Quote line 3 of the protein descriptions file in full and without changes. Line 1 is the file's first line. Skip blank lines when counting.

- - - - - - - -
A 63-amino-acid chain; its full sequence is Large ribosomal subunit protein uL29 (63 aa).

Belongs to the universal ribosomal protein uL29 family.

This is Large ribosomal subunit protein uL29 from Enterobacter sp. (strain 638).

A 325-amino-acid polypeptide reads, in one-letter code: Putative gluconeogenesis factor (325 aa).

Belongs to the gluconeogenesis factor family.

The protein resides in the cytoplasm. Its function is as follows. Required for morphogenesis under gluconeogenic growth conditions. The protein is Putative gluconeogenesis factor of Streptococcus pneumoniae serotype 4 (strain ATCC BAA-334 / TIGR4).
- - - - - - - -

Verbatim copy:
This is Large ribosomal subunit protein uL29 from Enterobacter sp. (strain 638).